What will the Mansion House reforms mean to pensions?

The reforms are long on rhetoric – short on detail – they indicate a change in the regulatory approach from “risk-based” to “outcome-based” , from “cost to value” and from personal to collective. Key areas such as converting pots to pensions and the sustainable agenda are not in these Reforms. Taken together they could make a big difference to our pensions and how our savings matter to the society we live in. But without the buy in of the pensions industry – rhetoric will remain rhetoric. Nothing in these reforms is mandated.

Well flagged – the Mansion House speech offered no surprises.

The reforms had all been flagged in the FT and pension press. the news is in the success of Nicholas Lyons to sign up a further five workplace pension managers to the “Compact”. The Compact commit to investing 5% of their default funds to a Lyons “UK Growth Fund” which will source investments via the British Business Bank and be available for investment in some future form at some future date. Detail is sketchy and the question consumers should be asking , “who bears the extra cost?” , has not been addressed.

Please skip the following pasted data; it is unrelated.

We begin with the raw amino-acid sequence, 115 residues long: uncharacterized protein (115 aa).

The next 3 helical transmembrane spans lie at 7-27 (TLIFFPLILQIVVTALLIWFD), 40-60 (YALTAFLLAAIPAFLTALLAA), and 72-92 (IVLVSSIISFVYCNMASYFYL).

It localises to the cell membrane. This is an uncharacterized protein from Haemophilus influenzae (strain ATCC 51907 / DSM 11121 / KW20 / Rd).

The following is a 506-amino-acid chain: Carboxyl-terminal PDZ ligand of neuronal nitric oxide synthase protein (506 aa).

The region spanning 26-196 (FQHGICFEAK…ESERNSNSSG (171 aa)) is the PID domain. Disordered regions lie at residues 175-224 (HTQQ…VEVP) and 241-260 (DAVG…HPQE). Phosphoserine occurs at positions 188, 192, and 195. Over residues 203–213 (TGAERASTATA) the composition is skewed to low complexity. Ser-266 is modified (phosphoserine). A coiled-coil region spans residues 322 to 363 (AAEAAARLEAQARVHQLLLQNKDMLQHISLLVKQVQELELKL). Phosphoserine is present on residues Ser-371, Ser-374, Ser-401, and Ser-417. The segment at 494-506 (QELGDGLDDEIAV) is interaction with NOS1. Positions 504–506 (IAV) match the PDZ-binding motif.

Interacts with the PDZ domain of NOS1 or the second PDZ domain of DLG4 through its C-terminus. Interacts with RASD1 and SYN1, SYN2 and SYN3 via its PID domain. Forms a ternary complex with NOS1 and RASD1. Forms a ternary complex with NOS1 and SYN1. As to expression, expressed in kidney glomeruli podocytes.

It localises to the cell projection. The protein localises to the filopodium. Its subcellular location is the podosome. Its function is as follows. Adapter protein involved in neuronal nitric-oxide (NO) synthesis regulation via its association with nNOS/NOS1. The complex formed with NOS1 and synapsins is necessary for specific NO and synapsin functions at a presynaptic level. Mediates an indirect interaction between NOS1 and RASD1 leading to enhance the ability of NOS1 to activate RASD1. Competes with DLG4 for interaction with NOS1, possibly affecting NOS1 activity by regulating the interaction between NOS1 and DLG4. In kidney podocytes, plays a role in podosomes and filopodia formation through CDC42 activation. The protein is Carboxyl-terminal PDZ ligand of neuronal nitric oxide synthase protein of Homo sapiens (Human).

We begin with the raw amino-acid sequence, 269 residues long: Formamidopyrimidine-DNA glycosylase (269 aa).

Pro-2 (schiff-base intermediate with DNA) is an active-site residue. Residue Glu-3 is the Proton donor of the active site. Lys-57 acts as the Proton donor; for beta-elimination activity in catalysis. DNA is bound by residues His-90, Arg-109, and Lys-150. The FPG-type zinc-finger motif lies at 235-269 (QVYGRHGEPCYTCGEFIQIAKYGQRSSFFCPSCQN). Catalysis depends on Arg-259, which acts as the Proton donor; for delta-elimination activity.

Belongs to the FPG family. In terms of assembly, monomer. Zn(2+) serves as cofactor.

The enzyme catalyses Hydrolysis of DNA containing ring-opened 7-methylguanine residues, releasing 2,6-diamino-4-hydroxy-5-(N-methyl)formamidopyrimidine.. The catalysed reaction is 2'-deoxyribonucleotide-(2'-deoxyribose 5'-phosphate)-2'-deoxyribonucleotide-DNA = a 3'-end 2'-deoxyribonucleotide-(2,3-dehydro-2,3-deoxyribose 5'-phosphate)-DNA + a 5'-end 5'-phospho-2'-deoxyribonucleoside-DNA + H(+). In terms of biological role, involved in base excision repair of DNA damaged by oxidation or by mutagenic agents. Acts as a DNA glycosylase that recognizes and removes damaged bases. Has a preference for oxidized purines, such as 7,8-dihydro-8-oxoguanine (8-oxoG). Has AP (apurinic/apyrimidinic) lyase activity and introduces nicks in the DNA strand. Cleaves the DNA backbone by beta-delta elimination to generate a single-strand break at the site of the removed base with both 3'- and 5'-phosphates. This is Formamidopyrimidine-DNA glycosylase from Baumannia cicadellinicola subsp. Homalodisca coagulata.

Who pays for the Mansion House Compact?

The Government may be expecting  that consumers will be prepared to pay higher AMCs and meet the extra costs of transactions by paying more on their entire pot. Consumers and employers  will be hoping that by putting up their hands, Aviva; Scottish Widows; L&G; Aegon; Phoenix; Nest; Smart Pensions; M&G and Mercers were accepting the cost would fall to the shareholder.

Speaking to an executive of an insurer who’s investment committee recommended turning down the chance to join the Compact, I got the impression that the decision had been taken on investment rather than commercial grounds.

That said, organisations outside the Compact will need to demonstrate they are adding value through a new Value for Money Framework, designed to encourage long term value over low cost. For the Compact will be much more than a marketing gimmick, it must establish at least a 5% allocation to UK Growth as standard, will peer pressure be enough?

Will VFM  improve value or just encourage investment cost and charges to inflate?

The Chancellor made it clear that

a new Value for Money Framework which will make clear that investment decisions made by pension firms should be based on overall long-term returns and not simply costs

He is simplifying the situation. Pension Firms buy investment services that allow them to compete in an open market for new business. The buy-side (employers) are insisting on low-cost products. Putting up prices will make pension firms uncompetitive unless the framework for pensions is based on overall long-term returns.